At any time during and between phases, work packages provide supervisors with the information necessary to make the most effective decisions to keep a project on the best track. For example, before the beginning of construction, supervisors are able to evaluate what materials should be ordered, in what format, and when these should be ordered depending on the ordering of work packages. This ensures that no package starts before materials are ready and no materials are sitting unused.
Work packaging is not a new concept. In various forms, construction projects have always divided the work to be performed into smaller portions planned to achieve main objectives including meeting the schedule and budget. Historically, planners have been distant from the workface and lack this proactive process that enables craft workers to perform their work safely, effectively, and efficiently.
This is accomplished by breaking construction work down (by trade) into discrete work packages that completely describe and cover the scope of work for a given project.
This process theoretically promotes the efficient use of available resources and permits the tracking of progress. It is then important to mention that work packaging differs from traditional practice. In fact, work packaging is a more structured and disciplined process for the planning and execution of the work to be performed in the field by preparing for a constraint-free execution as early as project definition.
Advanced Work Packaging (AWP) and WorkFace Planning (WFP) are popular topics in Western Canada. The purpose of this conversation with Petra Polster, currently a senior WorkFace Planning specialist with AECOM, is to discuss major AWP themes and how AWP enhances capital project performance.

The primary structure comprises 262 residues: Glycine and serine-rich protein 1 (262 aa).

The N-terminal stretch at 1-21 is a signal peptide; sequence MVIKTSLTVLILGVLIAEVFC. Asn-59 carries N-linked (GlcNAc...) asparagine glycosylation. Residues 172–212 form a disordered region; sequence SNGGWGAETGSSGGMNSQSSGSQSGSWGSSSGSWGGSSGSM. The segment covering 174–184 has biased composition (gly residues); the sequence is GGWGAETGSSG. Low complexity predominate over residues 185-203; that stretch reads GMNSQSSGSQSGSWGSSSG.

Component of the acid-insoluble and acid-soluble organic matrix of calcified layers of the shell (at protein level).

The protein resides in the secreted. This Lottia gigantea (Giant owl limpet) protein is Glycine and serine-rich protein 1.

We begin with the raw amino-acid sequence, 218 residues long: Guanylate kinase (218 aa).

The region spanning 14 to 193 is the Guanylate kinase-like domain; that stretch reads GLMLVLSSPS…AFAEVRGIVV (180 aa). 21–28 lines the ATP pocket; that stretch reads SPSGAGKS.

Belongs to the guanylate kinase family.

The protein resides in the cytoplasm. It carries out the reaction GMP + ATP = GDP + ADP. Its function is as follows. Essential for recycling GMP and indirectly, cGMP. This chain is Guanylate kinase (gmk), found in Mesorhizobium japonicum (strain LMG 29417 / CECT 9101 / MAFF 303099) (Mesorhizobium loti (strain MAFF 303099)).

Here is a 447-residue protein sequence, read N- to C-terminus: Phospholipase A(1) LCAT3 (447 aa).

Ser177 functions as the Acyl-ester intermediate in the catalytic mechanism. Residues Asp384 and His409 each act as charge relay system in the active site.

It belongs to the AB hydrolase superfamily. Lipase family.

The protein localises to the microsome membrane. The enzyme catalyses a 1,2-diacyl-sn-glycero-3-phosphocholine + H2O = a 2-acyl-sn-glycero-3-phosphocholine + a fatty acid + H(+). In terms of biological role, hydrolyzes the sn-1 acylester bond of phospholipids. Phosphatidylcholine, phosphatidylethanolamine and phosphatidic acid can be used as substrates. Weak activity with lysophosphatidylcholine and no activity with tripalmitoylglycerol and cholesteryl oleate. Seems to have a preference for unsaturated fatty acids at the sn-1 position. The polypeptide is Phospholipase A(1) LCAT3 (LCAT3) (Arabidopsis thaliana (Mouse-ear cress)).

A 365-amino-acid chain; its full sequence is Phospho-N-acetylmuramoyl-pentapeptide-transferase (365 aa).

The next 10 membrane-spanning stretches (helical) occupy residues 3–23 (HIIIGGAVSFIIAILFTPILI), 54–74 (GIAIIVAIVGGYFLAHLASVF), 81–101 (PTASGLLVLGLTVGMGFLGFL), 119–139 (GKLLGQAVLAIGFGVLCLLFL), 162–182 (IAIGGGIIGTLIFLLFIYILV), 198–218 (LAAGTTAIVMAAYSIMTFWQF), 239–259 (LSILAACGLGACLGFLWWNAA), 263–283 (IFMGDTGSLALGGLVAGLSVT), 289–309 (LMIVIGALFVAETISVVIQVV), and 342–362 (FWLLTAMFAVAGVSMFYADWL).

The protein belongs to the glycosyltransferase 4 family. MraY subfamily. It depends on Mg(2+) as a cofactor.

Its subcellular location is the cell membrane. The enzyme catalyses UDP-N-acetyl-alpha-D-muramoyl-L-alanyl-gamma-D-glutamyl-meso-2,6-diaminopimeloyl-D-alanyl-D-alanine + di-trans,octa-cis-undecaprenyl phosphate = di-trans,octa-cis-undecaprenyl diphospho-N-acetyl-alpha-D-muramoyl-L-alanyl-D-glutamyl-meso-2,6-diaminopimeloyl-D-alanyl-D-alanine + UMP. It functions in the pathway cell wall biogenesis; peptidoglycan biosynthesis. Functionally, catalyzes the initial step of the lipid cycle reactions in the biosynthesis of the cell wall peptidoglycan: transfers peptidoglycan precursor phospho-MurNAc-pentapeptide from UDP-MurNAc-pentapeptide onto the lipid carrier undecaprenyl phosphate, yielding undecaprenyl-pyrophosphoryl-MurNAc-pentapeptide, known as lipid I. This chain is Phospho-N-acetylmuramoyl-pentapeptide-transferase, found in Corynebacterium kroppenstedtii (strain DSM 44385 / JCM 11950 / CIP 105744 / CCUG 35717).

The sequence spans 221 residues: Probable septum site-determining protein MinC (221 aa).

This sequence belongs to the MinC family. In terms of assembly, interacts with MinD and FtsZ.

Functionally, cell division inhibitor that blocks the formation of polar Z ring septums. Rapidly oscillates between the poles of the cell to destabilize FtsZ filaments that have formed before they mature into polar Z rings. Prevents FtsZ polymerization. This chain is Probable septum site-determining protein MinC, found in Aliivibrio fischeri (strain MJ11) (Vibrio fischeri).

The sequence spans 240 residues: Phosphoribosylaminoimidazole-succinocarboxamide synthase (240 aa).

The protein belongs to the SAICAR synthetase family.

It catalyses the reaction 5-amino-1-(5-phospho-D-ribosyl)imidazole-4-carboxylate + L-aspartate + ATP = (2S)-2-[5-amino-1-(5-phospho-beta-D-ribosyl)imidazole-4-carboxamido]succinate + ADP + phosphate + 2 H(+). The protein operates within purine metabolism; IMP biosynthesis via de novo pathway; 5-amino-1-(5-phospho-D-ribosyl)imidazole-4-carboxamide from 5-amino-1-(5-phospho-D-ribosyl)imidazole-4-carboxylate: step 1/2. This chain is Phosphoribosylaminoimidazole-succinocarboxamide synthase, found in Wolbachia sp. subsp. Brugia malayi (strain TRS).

Petra is a construction leader with a strong background in field planning, WorkFace Planning, and Advanced Work Packaging. Petra is based in Calgary and has over 10 years experience in the implementation of work packaging techniques in Western Canadian construction projects. Petra, currently a WorkFace Planning Committee member at the Construction Owners Association of Alberta (COAA), is presently working as a Sr. WorkFace Planning Specialist at AECOM. Throughout her journey as a work packaging specialist in construction capital projects, Petra has contributed to designing work packaging solutions that have been implemented on a variety of project sizes.
AWP is a disciplined approach aiming to improve project productivity and predictability by aligning planning and execution activities throughout the project lifecycle, from project setup to startup and turnover. It is the overall process flow of the development of work packages in a staged, planned and executable process that systematically accounts for engineering, procurement and construction perspectives.
AWP is meant to organize and drive the flow of information during the entire project lifecycle following a work packaging logic that is based on involving the relevant project stakeholders at the relevant time. Today, while more and more resources are being produced to guide project management professionals into using Advanced Work Packaging, there is little known about the challenges experienced by those who tried and the lessons learned that could benefit many projects in various industries.
Why is it important to collect information about implementation challenges?
-To be able to identify the challenges, categorize them and assess their impact
-To allow a continuous improvement of the AWP production system design
-To be able to identify each industry specific characteristics impacting its AWP experience
-To draw lessons learned
Below is a non-exhaustive list of challenges experienced by projects implementing AWP